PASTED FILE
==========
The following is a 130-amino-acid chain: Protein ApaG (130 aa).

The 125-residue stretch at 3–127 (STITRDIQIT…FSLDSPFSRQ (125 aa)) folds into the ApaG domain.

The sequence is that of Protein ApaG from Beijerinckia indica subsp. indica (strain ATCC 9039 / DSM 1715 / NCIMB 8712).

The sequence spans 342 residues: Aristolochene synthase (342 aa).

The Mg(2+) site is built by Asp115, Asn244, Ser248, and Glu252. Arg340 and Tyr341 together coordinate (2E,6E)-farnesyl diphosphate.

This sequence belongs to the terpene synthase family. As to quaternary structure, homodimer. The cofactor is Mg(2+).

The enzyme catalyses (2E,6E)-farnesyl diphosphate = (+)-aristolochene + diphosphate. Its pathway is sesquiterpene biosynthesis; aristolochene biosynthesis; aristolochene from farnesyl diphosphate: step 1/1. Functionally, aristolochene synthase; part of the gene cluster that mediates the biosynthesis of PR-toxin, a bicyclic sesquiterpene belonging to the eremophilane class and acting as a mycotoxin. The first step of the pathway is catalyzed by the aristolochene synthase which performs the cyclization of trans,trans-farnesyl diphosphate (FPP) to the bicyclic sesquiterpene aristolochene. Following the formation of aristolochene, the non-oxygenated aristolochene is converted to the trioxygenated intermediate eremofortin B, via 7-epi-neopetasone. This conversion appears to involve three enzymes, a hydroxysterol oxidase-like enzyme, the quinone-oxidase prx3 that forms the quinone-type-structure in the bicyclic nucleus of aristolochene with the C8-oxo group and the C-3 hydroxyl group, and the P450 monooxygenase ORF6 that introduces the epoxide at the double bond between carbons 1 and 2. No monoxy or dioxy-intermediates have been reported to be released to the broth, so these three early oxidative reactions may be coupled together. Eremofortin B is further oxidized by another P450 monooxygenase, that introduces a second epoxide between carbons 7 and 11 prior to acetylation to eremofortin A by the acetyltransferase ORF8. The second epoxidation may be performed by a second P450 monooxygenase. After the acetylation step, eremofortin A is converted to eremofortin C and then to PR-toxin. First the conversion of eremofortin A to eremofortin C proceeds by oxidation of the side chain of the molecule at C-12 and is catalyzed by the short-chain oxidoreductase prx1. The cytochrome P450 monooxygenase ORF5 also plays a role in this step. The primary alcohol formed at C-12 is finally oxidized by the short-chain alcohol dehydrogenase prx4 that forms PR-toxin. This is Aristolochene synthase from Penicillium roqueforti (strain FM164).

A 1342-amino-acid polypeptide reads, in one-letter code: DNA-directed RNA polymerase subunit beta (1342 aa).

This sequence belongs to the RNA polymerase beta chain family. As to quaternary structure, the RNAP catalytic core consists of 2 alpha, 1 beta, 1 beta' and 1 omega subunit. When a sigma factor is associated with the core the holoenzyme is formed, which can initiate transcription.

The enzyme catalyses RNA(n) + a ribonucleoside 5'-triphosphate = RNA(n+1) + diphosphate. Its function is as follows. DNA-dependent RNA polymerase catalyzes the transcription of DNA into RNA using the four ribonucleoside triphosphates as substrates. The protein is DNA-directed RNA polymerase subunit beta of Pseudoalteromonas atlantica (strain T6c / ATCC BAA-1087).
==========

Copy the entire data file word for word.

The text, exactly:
The following is a 130-amino-acid chain: Protein ApaG (130 aa).

The 125-residue stretch at 3–127 (STITRDIQIT…FSLDSPFSRQ (125 aa)) folds into the ApaG domain.

The sequence is that of Protein ApaG from Beijerinckia indica subsp. indica (strain ATCC 9039 / DSM 1715 / NCIMB 8712).

The sequence spans 342 residues: Aristolochene synthase (342 aa).

The Mg(2+) site is built by Asp115, Asn244, Ser248, and Glu252. Arg340 and Tyr341 together coordinate (2E,6E)-farnesyl diphosphate.

This sequence belongs to the terpene synthase family. As to quaternary structure, homodimer. The cofactor is Mg(2+).

The enzyme catalyses (2E,6E)-farnesyl diphosphate = (+)-aristolochene + diphosphate. Its pathway is sesquiterpene biosynthesis; aristolochene biosynthesis; aristolochene from farnesyl diphosphate: step 1/1. Functionally, aristolochene synthase; part of the gene cluster that mediates the biosynthesis of PR-toxin, a bicyclic sesquiterpene belonging to the eremophilane class and acting as a mycotoxin. The first step of the pathway is catalyzed by the aristolochene synthase which performs the cyclization of trans,trans-farnesyl diphosphate (FPP) to the bicyclic sesquiterpene aristolochene. Following the formation of aristolochene, the non-oxygenated aristolochene is converted to the trioxygenated intermediate eremofortin B, via 7-epi-neopetasone. This conversion appears to involve three enzymes, a hydroxysterol oxidase-like enzyme, the quinone-oxidase prx3 that forms the quinone-type-structure in the bicyclic nucleus of aristolochene with the C8-oxo group and the C-3 hydroxyl group, and the P450 monooxygenase ORF6 that introduces the epoxide at the double bond between carbons 1 and 2. No monoxy or dioxy-intermediates have been reported to be released to the broth, so these three early oxidative reactions may be coupled together. Eremofortin B is further oxidized by another P450 monooxygenase, that introduces a second epoxide between carbons 7 and 11 prior to acetylation to eremofortin A by the acetyltransferase ORF8. The second epoxidation may be performed by a second P450 monooxygenase. After the acetylation step, eremofortin A is converted to eremofortin C and then to PR-toxin. First the conversion of eremofortin A to eremofortin C proceeds by oxidation of the side chain of the molecule at C-12 and is catalyzed by the short-chain oxidoreductase prx1. The cytochrome P450 monooxygenase ORF5 also plays a role in this step. The primary alcohol formed at C-12 is finally oxidized by the short-chain alcohol dehydrogenase prx4 that forms PR-toxin. This is Aristolochene synthase from Penicillium roqueforti (strain FM164).

A 1342-amino-acid polypeptide reads, in one-letter code: DNA-directed RNA polymerase subunit beta (1342 aa).

This sequence belongs to the RNA polymerase beta chain family. As to quaternary structure, the RNAP catalytic core consists of 2 alpha, 1 beta, 1 beta' and 1 omega subunit. When a sigma factor is associated with the core the holoenzyme is formed, which can initiate transcription.

The enzyme catalyses RNA(n) + a ribonucleoside 5'-triphosphate = RNA(n+1) + diphosphate. Its function is as follows. DNA-dependent RNA polymerase catalyzes the transcription of DNA into RNA using the four ribonucleoside triphosphates as substrates. The protein is DNA-directed RNA polymerase subunit beta of Pseudoalteromonas atlantica (strain T6c / ATCC BAA-1087).